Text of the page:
Equality, Dignity, and Independence through Sport
“Sport builds bodies and minds, promotes public health and instills important values, such as teamwork, fairness, inclusion, cooperation and communication. It also teaches the importance of principles such as interdependence and respect.” – Charlotte McClain-Nhalpo, USAID Coordinator for Disability and Inclusive Development
Although disability inclusion in sports has long been an international force, the Convention on the Rights of Persons with Disabilities (CRPD) is the first legally binding instrument to address international standards of equal access and opportunity in sport. The CRPD’s Article 30.5 addresses equal opportunity in sports participation and serves not only as a tool to advance inclusivity of athletics programs and venues, but also represents a meaningful shift within the disability rights movement. While disability legislation has traditionally been based on medical and charitable models, the CRPD shifts disability rights to a social structure involving ideals of full integration, dignity and respect within all areas of society. Sport crosses cultures, economic divides, ethnicities, and genders and is therefore the perfect catalyst for promoting the human rights of people with disabilities.
This month, I had the honor of presenting on the CRPD at the 11thAnnual BlazeSports International Conference on Paralympic Sport and Physical Activity. It was wonderful to work with an engaging audience and discuss how the treaty’s values of dignity, independence and respect are advanced by participation in sport. I also enjoyed the opportunity to discuss Article 30.5’s approach to greater inclusivity of athletes with disabilities within the world of sports. Not only does the CRPD promote access to mainstream sports, but it also requires that ratifying nations promote the creation and participation of disability-specific sporting activities. This dual-track approach has been widely embraced in the athletic disability community, and has in fact allowed more fluidity for integration and inclusion within sports and society.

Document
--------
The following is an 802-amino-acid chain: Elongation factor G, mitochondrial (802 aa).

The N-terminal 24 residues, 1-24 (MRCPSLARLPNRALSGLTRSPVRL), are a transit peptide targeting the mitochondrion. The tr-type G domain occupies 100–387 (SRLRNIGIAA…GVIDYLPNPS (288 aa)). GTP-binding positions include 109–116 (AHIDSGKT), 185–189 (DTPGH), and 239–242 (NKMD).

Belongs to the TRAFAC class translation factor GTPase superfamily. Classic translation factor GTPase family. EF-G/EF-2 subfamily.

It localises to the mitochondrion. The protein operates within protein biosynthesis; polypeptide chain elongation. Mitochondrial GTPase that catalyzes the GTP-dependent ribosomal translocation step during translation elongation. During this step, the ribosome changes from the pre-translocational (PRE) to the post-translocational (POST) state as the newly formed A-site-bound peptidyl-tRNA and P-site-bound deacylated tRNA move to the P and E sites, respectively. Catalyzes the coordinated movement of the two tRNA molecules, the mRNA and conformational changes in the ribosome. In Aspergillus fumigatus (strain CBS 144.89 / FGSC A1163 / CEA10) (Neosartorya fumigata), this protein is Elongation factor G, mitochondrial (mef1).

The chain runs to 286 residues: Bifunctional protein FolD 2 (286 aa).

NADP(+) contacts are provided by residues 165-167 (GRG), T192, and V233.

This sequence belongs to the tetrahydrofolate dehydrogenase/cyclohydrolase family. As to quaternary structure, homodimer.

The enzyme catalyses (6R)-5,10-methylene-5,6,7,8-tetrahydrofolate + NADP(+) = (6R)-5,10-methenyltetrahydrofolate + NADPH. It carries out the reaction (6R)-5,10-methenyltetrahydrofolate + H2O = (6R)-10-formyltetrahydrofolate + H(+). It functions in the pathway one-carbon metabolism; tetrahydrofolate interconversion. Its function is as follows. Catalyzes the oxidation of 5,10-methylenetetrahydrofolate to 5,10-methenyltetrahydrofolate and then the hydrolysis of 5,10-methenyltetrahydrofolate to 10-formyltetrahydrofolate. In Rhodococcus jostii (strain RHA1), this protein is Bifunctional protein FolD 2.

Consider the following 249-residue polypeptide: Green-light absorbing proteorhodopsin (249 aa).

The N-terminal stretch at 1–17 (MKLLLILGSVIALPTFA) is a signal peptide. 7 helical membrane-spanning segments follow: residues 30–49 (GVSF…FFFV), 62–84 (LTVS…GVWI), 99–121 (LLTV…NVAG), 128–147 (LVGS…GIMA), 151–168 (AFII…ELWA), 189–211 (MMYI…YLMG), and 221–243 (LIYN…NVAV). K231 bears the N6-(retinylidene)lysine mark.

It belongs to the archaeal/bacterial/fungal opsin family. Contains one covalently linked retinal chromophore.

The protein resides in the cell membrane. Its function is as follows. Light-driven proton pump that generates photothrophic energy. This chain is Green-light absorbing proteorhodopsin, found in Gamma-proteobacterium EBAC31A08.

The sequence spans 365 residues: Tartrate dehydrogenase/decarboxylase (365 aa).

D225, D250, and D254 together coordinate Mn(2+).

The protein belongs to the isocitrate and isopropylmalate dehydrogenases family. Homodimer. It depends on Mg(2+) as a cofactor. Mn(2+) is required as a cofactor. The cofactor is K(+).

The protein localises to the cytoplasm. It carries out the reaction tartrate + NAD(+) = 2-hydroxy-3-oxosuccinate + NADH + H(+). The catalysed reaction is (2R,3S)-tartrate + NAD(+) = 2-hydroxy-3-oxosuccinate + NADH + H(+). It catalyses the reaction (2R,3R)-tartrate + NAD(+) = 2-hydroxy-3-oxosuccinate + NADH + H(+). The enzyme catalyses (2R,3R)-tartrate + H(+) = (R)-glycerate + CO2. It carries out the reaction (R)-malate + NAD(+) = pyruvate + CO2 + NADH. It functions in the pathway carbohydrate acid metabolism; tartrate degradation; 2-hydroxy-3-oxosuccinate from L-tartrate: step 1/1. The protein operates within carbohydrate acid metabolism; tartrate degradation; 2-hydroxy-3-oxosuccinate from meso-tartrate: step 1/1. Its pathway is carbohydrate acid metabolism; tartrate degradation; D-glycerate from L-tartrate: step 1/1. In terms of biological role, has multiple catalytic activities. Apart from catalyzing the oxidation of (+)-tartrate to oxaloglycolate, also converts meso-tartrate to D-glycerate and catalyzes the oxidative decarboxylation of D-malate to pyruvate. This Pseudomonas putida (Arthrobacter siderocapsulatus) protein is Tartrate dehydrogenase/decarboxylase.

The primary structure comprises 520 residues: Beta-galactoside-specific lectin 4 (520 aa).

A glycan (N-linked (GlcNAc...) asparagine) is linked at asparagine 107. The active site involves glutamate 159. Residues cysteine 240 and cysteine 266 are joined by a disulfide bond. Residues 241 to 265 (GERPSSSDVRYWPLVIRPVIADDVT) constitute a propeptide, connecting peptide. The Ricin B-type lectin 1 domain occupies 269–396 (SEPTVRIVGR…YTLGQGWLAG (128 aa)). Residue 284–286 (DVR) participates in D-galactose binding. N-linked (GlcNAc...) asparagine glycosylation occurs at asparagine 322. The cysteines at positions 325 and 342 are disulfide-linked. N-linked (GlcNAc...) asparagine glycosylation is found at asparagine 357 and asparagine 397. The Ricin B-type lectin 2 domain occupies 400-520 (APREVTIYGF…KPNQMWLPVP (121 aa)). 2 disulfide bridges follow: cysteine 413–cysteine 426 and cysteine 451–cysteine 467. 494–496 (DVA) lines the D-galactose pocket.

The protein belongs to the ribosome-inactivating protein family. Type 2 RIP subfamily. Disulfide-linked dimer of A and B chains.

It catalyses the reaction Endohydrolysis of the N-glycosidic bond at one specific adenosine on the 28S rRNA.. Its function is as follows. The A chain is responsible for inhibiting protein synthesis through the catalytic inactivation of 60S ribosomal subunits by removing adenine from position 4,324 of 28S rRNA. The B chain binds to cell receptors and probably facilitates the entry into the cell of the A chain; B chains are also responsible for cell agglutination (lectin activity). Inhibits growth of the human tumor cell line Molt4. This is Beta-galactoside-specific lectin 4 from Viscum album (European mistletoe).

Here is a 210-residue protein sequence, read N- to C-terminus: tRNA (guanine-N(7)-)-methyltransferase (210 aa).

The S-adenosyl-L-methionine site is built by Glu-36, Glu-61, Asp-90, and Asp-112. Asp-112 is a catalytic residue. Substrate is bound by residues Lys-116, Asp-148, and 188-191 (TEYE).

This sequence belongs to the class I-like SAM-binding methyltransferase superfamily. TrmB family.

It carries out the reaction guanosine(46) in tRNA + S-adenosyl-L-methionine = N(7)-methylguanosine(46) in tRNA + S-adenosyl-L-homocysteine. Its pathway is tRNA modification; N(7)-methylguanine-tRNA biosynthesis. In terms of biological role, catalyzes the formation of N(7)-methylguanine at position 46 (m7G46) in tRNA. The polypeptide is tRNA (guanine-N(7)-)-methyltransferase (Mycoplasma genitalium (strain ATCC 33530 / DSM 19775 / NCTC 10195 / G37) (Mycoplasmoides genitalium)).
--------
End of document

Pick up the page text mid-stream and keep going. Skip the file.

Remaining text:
Following the conference, I had the pleasure of meeting a number of BlazeSports members who relayed their personal connections with sports and the achievement of human rights derived from athletic competition. Angelica and Enrique Gomez, parents of a child with cerebral palsy, inspired me with a story about their daughter who has fought for her right to play soccer and level the playing field in her town. The Gomez family, in addition to supporting their daughter’s soccer team, now runs a gym in Georgia that offers rehabilitation services to a variety of people with disabilities, with the goal of helping them engage in society to their fullest potential. I also spoke with Dr. Dan Ferguson of Pittsburg State University in Kansas and former professor of BlazeSports’ CEO, Carol Mushett Johnson. Dr. Ferguson spoke of his work abroad, including in Romanian orphanages and throughout Mexico, and conveyed how essential it is for Americans to have a global recognition and influence on people with disabilities around the world. I also met with disabled veterans, international members of the Paralympic Committee, and other advocates who recognized a clear connection between human rights and access to social recreation.
I want to sincerely thank USICD Board Member, Ann Cody, for the invitation to present at BlazeSports’ annual conference. Ann, a renowned Paralympian, and BlazeSports’ Director of Policy and Global Outreach, clearly understands the important implications for U.S. ratification of the CRPD and through her hard work, she is effectively championing this issue with athletes around the world. Our work at USICD will continue to be inspired by the community’s drive to achieve the values of the CRPD throughout the world, and in this case, through one sporting event at a time.